The demands of his position were extremely challenging, both physically and emotionally.  His employer offered to make reasonable accommodations, but Alberto was able to succeed in his position without them.  Sitting with his Vocational Counselor he shared that he carries a caseload of more than 120 immigrants and spends at least one day a week in the field meeting them in person and visiting their homes.  

Alberto says, “I’ve gained a reputation around the office because I am too nice to people. My coworkers tell participants, ‘I hope you get Alberto as your case manager, because he is the nicest’” Even when it makes his own work-load and schedule more challenging, Alberto goes out of his way to meet immigrant participants where they are and make sure that he is setting them up for success rather than failure. When people question his ability to do this challenging work, he jokingly says, “Remember, I am Superman on crutches!”

Three years later, he continues to have the support of his Vocational Counselor and benefits advisor.  He has the opportunity to grow in his career and seek opportunities for advancement. He has confidence that over the next five years, if he is unable to work because of his disability or needs to decrease his hours. He will be able to get his disability benefit back through, and Expedited Reinstatement, and that The Choice Group will assist him with this process.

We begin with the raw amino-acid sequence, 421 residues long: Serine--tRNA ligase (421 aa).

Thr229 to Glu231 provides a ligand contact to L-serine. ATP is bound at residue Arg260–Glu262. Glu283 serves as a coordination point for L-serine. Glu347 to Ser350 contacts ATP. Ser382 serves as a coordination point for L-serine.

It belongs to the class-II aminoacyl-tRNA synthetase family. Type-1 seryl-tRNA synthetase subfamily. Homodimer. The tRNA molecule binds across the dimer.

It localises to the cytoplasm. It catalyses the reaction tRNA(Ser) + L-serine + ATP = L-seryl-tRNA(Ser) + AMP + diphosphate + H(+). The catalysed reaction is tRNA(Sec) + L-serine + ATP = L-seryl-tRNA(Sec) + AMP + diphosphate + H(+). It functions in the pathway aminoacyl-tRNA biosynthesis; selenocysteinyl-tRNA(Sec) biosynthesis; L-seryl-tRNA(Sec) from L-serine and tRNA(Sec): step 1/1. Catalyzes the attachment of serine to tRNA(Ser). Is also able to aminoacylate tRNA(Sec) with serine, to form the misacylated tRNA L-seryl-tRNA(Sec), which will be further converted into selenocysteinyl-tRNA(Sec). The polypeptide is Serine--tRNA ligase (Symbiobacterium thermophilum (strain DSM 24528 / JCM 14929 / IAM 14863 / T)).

Alberto says that he works so hard for his participants who are in danger of deportation because, “I have a heart for all these people and I care about what I do.”  He says that having a disability has made him stronger, rather than weaker, because he has had to overcome so many obstacles in his life. “My reward is when participants tell me, ‘At least you treat me like a human being.  Even though I am going through this, I come to you and I don’t feel intimidated’. I have empathy for them because of my life experiences.”

Alberto shares this advice for anyone who has a disability and is considering returning to work, “I would advise anyone who feels they are able to go to work to give it a try. It’s going to make you feel better as a person… You are going to improve your financial situation.  And also, you can continue paying into Social Security for later in life when you may be able to earn more in retirement”. There is no question that Alberto has improved his own life, as well as the lives of others by using Ticket to Work, The Choice Group and his incredible drive to succeed.